The United States is interested in safeguarding profits of monopoly capital, which carries politicians in Washington around in its pockets
Roger McKenzie is a reporter for the Morning Star. He is the general secretary of Liberation, one of the oldest UK human rights organizations
This article was produced by Globetrotter
Imagine the uproar if China or Russia—or any other country for that matter—said it aimed to exercise military control over land, sea, air, and space to protect its interests and investments.
This amazingly has been the stated United States policy since 1997.
Full spectrum dominance, as the doctrine is known, is the reason the United States behaves the way that it does on the international stage.
The United States demands that the world bow down to its leadership. A failure to do so is met with the full force of the international military-industrial complex controlled by the Americans.
Enforcement has included everything from the funding of opposition forces in sovereign nations, the removal or even assassination of political leaders who refuse to toe the line, economic sanctions, and military intervention.
Of course, there are choices to be made by the United States about which approach—or combination of approaches—it might take. There are also decisions to be made about the degree of action within each approach.
But fundamentally the point is that Washington believes it has a right to inflict on the rest of the world its interpretation of democracy—which seems to essentially amount to agreeing with whatever course of action the United States wants to take.
So what is full spectrum dominance really for?
There’s a famous scene in the Oscar-winning film Reds where the great revolutionary journalist and activist John Reed, played by Warren Beatty, was asked at a dinner what the war in Mexico he had just returned from was all about. Before sitting down he said just one word: profits.
The United States is interested in safeguarding the profits of monopoly capital, which carries politicians in Washington around in its pockets like loose change.
The United States also will not tolerate others, such as China, muscling in on potential new markets or swaying people away from its sphere of influence.
China is seen as the biggest threat to the profits of the companies that currently decide pretty much what we will eat and even when we can eat it.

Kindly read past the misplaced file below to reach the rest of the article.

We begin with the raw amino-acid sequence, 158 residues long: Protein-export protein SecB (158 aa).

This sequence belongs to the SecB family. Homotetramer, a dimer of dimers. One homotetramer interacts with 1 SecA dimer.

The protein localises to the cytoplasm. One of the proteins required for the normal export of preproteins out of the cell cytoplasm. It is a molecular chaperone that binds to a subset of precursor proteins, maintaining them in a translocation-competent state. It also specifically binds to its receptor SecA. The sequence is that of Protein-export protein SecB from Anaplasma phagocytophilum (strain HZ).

Anyone who expects the Chinese to simply sit back and take the provocations dealt out by the two-faced Americans is living in cloud cuckoo land.
China’s State Council Information Office recently issued a report that accused the United States of being the world’s biggest offender of human rights.
In “The Report on Human Rights Violations in the United States in 2022,” the Chinese government said the United States “has sanctions in place against more than 20 countries, including Cuba since 1962, Iran since 1979, Syria since 2011 and Afghanistan in recent years.”
Calling the United States out as the most prolific enforcer of unilateral sanctions in the world, the report said Washington pursues power politics in the international community, frequently uses force, provokes proxy wars, and is a saboteur of world peace.
The report added that under the guise of anti-terrorism activities, the Americans have killed some 929,000 civilians and displaced some 38 million others in 85 countries.
Between 2017 and 2020, the United States launched 23 “proxy wars” in the Middle East and Asia-Pacific region, the report stated.
The report said that violations of immigrant rights and the refusal of Washington to close the Guantanamo Bay detention camp created “an ugly chapter of unrelenting human rights violations.”
The report slammed the United States for holding up to 780 people at Guantanamo, most of whom were held without trial for years, while subjecting them to cruel and inhumane treatment.
Essentially the United States will go to any lengths to enforce what it sees as its unipolar dominance of the world.
As far as it is concerned, “might is right,” and there are no consequences for its behavior.
There is no legal redress as the United States is not part of the International Criminal Court—which it lauds for threatening to prosecute Russian President Vladimir Putin, even though Russia is also not a signatory.
It has a veto at the United Nations and much of the world relies on its military shield as well as the mighty dollar with which to trade.
Given the cards stacked against those of us who oppose U.S. full spectrum dominance and the seemingly invincible power of the biggest bully on the planet, the question is: What can we do?
The answer to full spectrum dominance is full spectrum resistance and organizing.
It is necessary to gear our efforts away from piecemeal change and toward revolutionary transformation.
This will mean bringing together unions, climate activism, equality organizing, and a range of other social and economic movements in a serious change away from liberal posturing.
The guardians of capital are highly organized and put the resources where they need to go to protect and expand what they have. Activists generally just pretend that we are organized and fall out with each other at the first available opportunity.
I am not arrogant enough to believe I have all the answers. But what I do know is that we have to gaze beyond the Global North for what radical transformation might look like.
It really is time to shift the paradigm and bring movements together to work out how to pool our resources for real results—full spectrum resistance and organizing.
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